Separation of Thoraco-Omphalo-Ischiopagus Conjoined Twins: Surgical Planning, Management, and Outcomes.
Conjoined twins are a rare medical phenomenon that offers a unique challenge for medical professionals. The complex anatomy of conjoined twins dictates their survival and amenability to separation, making each case different in terms of medical management, surgical planning, and patient outcomes. Thoraco-omphalo-ischiopagus twins, joined from the thorax to the pelvis, are one of the rarest orientations recorded in the medical literature, and successful separation of this subset of conjoined twins has not been documented. This report presents a novel case of thoraco-omphalo-ischiopagus tetrapus twins who were successfully separated at 10 months of age. The preoperative planning, operative details, and postoperative course are discussed as they relate to the reconstructive effort.
Three-dimensional medical modeling was pursued early in the planning process and was used to estimate the soft-tissue requirements for reconstruction and to design custom tissue expanders.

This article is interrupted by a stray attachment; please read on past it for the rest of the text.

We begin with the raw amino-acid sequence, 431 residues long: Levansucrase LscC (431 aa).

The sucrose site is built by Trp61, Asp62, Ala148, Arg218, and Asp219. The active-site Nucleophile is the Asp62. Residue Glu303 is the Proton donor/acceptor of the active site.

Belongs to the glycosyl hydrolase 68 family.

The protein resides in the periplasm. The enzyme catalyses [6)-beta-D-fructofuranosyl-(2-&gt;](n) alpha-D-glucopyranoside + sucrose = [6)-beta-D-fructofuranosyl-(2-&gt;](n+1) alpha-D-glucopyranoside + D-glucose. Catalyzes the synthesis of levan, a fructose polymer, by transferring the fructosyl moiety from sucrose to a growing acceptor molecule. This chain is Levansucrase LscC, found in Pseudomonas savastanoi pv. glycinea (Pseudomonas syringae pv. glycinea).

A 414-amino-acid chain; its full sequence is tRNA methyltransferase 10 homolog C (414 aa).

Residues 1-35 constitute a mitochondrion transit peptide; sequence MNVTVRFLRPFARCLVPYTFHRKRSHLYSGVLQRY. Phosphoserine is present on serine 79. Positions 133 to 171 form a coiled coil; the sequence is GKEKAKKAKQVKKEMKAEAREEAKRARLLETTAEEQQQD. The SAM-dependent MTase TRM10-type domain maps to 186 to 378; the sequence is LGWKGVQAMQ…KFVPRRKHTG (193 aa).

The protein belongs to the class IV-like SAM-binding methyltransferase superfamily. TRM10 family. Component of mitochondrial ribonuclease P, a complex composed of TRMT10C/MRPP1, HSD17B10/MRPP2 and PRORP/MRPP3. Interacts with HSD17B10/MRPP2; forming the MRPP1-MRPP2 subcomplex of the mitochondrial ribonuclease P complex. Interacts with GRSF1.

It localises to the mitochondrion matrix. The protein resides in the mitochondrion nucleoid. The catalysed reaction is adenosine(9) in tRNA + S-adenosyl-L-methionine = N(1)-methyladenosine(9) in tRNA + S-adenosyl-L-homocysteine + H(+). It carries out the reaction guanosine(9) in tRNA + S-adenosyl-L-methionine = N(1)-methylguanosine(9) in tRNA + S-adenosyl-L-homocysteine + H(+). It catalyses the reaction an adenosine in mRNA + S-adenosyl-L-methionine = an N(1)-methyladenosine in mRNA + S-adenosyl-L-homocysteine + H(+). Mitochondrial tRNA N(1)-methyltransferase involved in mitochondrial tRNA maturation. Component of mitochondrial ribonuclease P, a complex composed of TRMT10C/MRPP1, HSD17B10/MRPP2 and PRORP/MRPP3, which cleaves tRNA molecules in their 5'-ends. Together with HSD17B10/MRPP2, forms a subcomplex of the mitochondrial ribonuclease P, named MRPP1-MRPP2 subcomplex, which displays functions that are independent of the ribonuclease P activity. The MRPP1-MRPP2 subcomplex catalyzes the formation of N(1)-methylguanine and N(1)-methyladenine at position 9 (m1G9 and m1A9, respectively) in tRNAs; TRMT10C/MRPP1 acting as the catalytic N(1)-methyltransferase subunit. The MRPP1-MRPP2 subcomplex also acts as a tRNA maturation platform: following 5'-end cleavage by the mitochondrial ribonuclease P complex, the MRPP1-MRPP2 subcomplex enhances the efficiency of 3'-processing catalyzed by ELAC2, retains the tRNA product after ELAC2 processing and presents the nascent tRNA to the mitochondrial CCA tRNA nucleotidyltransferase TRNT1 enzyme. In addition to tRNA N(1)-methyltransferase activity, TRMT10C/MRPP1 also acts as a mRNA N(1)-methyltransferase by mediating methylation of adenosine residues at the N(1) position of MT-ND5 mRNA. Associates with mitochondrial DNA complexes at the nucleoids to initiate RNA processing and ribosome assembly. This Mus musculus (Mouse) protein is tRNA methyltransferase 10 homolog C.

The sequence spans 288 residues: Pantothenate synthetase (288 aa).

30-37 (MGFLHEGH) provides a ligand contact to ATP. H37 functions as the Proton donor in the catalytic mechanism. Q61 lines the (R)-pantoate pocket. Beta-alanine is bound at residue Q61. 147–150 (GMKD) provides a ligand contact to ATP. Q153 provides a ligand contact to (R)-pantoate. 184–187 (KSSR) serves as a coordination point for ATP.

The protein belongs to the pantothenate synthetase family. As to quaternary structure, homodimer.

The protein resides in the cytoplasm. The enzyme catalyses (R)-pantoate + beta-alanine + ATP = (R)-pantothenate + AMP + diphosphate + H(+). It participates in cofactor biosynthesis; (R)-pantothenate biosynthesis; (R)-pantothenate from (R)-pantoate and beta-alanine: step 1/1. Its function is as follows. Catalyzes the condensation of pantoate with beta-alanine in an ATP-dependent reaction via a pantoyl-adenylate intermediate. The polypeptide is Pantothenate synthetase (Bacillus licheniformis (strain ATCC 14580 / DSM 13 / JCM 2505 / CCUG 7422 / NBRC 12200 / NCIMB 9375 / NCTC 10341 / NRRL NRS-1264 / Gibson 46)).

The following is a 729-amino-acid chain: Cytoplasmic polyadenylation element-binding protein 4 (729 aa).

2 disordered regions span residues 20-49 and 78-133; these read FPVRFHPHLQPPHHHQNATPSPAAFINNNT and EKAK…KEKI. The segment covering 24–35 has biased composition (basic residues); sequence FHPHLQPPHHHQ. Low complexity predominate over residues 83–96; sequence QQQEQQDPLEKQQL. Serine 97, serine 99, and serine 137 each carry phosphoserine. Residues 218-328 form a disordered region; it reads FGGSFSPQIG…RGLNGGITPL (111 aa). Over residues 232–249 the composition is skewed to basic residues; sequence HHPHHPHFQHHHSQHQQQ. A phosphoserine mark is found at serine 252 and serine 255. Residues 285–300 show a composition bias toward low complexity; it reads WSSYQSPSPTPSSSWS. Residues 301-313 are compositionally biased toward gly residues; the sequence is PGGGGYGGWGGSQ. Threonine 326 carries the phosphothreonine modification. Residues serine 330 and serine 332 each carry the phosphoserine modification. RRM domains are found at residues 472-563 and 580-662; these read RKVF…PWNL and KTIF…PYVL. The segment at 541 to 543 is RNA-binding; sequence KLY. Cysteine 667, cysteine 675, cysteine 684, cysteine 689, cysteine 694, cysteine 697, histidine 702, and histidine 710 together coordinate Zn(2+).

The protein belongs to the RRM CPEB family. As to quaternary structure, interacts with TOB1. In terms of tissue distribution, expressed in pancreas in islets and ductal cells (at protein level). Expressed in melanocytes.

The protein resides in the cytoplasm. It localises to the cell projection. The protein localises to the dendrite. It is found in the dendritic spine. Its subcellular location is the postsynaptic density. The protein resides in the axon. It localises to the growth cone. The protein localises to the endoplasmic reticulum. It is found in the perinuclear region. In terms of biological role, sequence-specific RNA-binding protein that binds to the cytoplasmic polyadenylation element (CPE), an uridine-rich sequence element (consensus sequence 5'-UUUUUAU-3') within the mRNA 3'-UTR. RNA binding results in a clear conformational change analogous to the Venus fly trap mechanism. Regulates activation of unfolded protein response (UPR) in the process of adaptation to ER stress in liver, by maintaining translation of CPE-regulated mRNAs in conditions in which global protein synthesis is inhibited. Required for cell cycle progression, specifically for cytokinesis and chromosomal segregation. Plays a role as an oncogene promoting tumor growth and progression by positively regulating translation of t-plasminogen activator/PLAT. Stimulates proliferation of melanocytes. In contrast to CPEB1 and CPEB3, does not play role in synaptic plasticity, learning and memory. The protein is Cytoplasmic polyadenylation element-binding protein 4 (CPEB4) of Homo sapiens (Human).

The reconstructive effort required postponement until respiratory status was optimized. Even with elaborate preoperative planning, primary closure of the abdomen was limited because of tissue edema and other less predictable patient factors. Delayed closure of the abdominal wall was made possible with negative-pressure wound therapy and secondary flap advancements.
Preoperative coordination with necessary vendors, a multidisciplinary surgical effort, and optimal timing of the surgical intervention all contribute to the successful separation and long-term survival of thoraco-omphalo-ischiopagus conjoined twins.
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Trost, JG; Lin, LO; Clark, SJ; Khechoyan, DY; Hollier, LH; Buchanan, EP
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